Standard General also is seeking to refinance RadioShack's $250 million second-lien term loan, which is held by Salus Capital Partners and Cerberus Capital Management, the people said. Paying down that debt may give the retailer enough leeway to close a larger number of underperforming stores, helping stem cash losses. RadioShack creditors had blocked a plan to shut 1,100 stores earlier this year, forcing the retailer to limit the closings to as many as 200 instead.

Merianne Roth, a spokeswoman for RadioShack, declined to comment, as did Salus's Emily Serafin and Standard General's John Dillard.

RadioShack shares rose as much as 14 percent after Bloomberg reported on the potential Standard General deal. As of 12:53 p.m., the stock traded at 80 cents in New York, up 11 percent. Before today, the company had lost almost three- quarters of its value this year.

Standard General, based in New York, owned more than 7 percent of RadioShack's shares as of June 30, according to data compiled by Bloomberg.

Credit traders have signaled mounting concern that the retailer is facing an imminent default.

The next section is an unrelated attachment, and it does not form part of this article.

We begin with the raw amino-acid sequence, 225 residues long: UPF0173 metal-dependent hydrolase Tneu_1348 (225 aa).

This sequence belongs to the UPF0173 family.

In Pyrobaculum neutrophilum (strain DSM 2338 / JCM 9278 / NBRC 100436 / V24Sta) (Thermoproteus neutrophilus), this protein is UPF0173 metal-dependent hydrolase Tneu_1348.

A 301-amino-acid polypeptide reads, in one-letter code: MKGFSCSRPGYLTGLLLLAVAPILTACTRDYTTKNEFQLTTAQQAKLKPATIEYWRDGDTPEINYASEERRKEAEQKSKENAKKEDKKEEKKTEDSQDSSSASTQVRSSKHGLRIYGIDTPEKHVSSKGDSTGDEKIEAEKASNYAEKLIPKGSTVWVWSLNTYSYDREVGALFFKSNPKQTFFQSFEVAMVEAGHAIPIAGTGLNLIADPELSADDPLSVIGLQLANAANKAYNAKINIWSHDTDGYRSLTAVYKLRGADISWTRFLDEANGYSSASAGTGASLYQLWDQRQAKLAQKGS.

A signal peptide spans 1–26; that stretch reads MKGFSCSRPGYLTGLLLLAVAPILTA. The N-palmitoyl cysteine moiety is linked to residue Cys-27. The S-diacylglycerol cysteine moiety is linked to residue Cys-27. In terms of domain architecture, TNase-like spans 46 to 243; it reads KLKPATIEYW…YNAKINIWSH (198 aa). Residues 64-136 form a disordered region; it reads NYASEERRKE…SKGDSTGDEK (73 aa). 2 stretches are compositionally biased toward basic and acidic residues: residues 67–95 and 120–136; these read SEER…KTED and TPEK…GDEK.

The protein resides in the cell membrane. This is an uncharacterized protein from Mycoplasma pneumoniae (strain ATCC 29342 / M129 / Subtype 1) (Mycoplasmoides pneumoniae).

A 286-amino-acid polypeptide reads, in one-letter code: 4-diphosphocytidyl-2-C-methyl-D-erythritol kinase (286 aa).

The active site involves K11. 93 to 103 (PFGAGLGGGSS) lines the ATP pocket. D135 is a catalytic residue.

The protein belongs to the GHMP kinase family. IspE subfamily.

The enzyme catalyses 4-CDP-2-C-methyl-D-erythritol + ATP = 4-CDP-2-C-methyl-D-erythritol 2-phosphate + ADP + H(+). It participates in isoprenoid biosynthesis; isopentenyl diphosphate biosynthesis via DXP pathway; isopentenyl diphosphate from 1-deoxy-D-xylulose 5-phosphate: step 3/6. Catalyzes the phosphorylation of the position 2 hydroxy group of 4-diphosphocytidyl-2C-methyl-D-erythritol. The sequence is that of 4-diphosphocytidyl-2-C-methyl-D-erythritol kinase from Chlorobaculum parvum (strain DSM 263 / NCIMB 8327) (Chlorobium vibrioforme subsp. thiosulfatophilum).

The cost of protecting against default by the chain within six months had surged to as high as 60.5 percent upfront on Aug. 12, according to data provider CMA, which is owned by McGraw Hill Financial and compiles prices in the privately negotiated market. That means it cost $6.05 million initially to protect $10 million of debt for six months. It was 44.5 percent as of Aug. 26, data show.

Chief Executive Officer Joe Magnacca has been remodeling stores and revamping RadioShack's product lineup in a bid to shed its reputation as a throwback to 1980s shopping malls. Still, analysts have grown increasingly concerned that the company won't have enough time to execute the turnaround.

"We haven't seen any evidence of any positive impact from the turnaround plan yet," Mickey Chadha, a Moody's analyst in New York, said in an interview this month.